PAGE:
City Controller, Deputy Mayor
City of Lawrence
When Fenwick started his position in Lawrence at the beginning of last year, it didn’t take him long to rack up a list of achievements. He increased the end-of-year general operating fund’s reserve to 11 percent of the city’s budgeted expenditures ($2.3 million in 2016 with an additional $500K projected for 2017). He balanced two budgets, grew the investment in parks and recreation 18 percent in the 2018 budget, built relationships with the local school system’s health clinic to expand coverage, and created an employee handbook to guide department heads and other staff members. He also found time to start an internship program for college finance majors.
Education: Fenwick switched his chemistry major to mathematics at Indiana University. His goal wasn’t to work in government, but an interview with the city of Indianapolis led to five years as investments and financial administrator, then chief financial officer, for the department of public safety, before becoming the city’s deputy controller. “I loved every minute of it,” he said.
With an MBA in finance earned in the evenings from the IU Kelley School of Business, he moved to Chicago for what would become 15 years of investment banking, only to return to city politics, first as controller for the city of Anderson then, after an administration change, to his current positions in Lawrence. “Government gets a bad rap,” he said, “but if you come in and really embrace it, you get exposed to so many different things you might not get in a typical corporate position.”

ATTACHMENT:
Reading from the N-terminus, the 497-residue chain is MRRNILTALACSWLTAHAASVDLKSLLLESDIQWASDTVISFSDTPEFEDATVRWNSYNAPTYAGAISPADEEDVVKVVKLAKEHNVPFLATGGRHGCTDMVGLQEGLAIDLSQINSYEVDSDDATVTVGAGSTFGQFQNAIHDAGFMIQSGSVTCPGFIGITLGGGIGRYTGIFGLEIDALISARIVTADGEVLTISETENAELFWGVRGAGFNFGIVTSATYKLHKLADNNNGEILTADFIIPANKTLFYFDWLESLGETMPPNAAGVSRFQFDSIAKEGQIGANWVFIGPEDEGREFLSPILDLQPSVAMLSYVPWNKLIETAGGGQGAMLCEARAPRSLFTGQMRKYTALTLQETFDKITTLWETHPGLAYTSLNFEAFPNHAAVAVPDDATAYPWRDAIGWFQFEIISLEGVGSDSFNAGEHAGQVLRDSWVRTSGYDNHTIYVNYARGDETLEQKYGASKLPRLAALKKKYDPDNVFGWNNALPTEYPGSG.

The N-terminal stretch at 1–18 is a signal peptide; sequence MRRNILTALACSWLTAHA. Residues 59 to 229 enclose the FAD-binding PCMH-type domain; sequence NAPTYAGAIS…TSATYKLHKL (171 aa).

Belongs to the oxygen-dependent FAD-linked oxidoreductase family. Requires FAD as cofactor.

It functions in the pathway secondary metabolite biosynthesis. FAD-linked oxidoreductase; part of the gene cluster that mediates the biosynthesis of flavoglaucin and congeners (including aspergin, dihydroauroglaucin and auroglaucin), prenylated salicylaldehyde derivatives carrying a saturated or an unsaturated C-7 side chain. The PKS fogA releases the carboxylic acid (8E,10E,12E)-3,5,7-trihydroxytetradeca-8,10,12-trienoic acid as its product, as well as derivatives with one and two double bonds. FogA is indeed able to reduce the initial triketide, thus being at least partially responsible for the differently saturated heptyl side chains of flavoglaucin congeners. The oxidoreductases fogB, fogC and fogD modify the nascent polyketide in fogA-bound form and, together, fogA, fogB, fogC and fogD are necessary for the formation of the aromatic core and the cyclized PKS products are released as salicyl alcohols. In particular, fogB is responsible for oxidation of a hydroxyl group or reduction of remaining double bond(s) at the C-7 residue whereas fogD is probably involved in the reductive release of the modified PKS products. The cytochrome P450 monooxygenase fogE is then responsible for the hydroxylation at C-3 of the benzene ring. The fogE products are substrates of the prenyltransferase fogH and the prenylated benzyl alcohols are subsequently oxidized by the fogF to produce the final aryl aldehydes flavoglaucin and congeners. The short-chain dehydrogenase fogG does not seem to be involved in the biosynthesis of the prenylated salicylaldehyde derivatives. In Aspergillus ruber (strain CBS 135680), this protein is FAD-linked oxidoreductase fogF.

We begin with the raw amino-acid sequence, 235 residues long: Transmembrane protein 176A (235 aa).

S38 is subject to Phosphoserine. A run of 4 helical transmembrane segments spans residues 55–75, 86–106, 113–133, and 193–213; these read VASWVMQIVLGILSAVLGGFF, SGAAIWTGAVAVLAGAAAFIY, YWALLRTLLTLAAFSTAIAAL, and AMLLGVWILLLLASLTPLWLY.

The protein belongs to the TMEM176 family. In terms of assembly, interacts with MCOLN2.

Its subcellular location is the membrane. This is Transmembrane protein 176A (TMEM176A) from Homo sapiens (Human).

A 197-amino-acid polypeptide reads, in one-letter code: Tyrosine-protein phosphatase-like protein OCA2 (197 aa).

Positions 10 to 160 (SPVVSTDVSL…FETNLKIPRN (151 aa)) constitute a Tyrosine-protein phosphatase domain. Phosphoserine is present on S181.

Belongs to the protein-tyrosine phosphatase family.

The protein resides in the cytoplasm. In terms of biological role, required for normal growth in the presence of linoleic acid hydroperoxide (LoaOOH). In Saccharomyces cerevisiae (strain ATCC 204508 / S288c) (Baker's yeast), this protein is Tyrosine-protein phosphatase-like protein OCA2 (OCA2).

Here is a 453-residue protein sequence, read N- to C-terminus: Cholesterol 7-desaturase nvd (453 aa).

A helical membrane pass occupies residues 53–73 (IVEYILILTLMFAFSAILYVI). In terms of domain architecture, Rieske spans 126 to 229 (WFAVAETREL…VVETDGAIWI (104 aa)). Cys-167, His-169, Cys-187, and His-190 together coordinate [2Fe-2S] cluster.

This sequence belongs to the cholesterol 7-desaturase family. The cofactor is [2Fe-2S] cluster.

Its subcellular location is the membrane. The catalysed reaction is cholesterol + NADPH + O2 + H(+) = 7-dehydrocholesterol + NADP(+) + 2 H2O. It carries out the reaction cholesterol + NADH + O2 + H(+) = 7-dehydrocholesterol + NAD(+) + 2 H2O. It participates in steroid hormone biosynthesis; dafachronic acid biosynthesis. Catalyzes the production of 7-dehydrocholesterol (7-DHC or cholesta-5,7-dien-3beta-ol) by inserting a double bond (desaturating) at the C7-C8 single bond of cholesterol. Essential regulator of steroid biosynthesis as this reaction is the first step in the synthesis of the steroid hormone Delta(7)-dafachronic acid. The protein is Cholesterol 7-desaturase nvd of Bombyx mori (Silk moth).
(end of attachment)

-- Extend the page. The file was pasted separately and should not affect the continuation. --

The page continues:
Major achievements during his tenure: Under his watch, the city of Lawrence received a Standard & Poor’s rating upgrade from A to A+. He presented balanced budgets for both 2017 and 2018, leading to the Government Funding Officers Association’s Distinguished Budget Presentation Award for 2017, a first for Lawrence.
Recent business challenge: In 2015, Lawrence’s water utility was downgraded to junk status. “A variety of factors went into that,” Fenwick said, not the least of which was that financials were non-existent. “Our first order was to start producing financials,” he added. Those, combined with new policies and procedures, and a rate study that resulted in an increase, led to a two-notch upgrade to BBB. “The great part is that we had two municipal bonds outstanding in ’07 and ’09 that should have been re-funded but couldn’t. With the upgrading, we’re re-funding and, based on the current market, could save over $1 million.”
Unique challenges in government: “Providing increasing demands for service from the public while revenues remain essentially flat.”
Givebacks: Fenwick served on boards for the Madison County YMCA and Habitat for Humanity and was a member of the finance committee at First United Methodist Church.
Downtime: cycling, playing backgammon and watching IU basketball•
Check out more CFO honorees.